4. Seconds count. Leave the glove on, wrap it up, go to a burn center, get into the surgical sweet ASAP. Leave a hospital and go to another one if they will not give you the care you need. 

5. Do not have expectations about the outcome, everybody heals differently, you may come out without a scar, you may lose a hand. 

 

Not a bad idea to wear a face shield too.

It's been a while so it's nice to refresh my memory on general safety tips. thx.


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#8 dagabu

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Posted 18 July 2017 - 01:33 PM

Dag, with all due respect if the burn center is not part of a trauma center and the injury involves an explosion, the burn docs will want the patient to be cleared by trauma docs before accepting them.

Call 911, let us help you make the decision for the most appropriate destination. Besides, I have an assortment of sedatives and pain meds that can make the ride easier.

 

Of course, from an EMT, Emergency Services standpoint, you are 100% correct, I hope I didn't come off suggesting otherwise. 


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#9 nater

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Posted 18 July 2017 - 05:05 PM

I only brought it up because we have 5 hospitals in my city. 2 of them are level 2 trauma centers and a third has the region's burn center in it. The burn center is not on the same campus as either trauma center. The next closest burn centers are 2 hours away by ground and about 45 minutes by air.

I would hate to see someone delay care while trying to figure out where the closest burn center is. Now for burns of any severity, with no other mechanism of injury - the burn center is the place to be ASAP. I've had to take a fellow firefighter directly there as well as other patients.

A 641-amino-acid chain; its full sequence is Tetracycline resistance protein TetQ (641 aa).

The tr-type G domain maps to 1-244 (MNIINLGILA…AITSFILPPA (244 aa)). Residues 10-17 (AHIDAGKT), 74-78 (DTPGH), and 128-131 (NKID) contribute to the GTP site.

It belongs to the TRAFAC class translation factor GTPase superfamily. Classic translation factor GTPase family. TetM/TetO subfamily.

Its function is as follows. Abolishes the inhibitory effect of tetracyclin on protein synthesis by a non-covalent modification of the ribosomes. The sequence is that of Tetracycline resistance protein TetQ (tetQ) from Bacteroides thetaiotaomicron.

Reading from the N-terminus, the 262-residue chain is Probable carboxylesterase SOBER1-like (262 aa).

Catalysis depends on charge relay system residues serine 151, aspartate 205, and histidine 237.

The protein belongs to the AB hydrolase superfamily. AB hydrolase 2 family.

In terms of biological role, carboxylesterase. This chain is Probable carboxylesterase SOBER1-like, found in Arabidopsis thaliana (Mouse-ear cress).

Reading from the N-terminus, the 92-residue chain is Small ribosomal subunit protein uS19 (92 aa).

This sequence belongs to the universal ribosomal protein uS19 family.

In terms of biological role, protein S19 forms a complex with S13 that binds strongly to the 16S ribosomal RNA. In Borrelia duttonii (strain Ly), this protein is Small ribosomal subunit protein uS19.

Edited by nater, 18 July 2017 - 05:08 PM.

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#10 dagabu

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Posted 19 July 2017 - 10:25 AM

We are indeed spoiled, Regions and HCMC are both Level 1 Trauma Centers with Burn Units in the same building. Trauma and Burns are quite synonymous in these hospitals.

 

We had a meeting last night and the firefighter I work with the most told me that the trauma surgeons are saw bones and the burn surgeons are savers. He believes that the outcome is very different depending on the focus of the team working on you. I have no comment about that since I got the Burn Docs in Triage and my outcome was outstanding! 

 

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Edited by dagabu, 19 July 2017 - 10:30 AM.

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#11 MrB

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Posted 19 July 2017 - 02:07 PM

Hell... We don't even HAVE "burn centers". Emergency care, or nothing.



#12 dagabu

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Posted 19 July 2017 - 03:04 PM

You have Lutefisk!


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#13 DavidF

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Posted 19 July 2017 - 05:45 PM

When I was about to get into rockets, there was an accident that left a man's hand badly mangled, and he got out of pyro because of it. I decided right then to be a 'presser'. But, if folks want to hand ram, there is no need to put the hand around the rocket. The mostly-ignored David Sleeter addresses that issue perfectly in both of his books.

 

Sleeter shows how to easily design the danger out of hand-ramming. His simple setup makes the tube stand up straight at the same time. If I was to hand-ram, I'd use slightly dampened propellant, and some version of Sleeter's concept.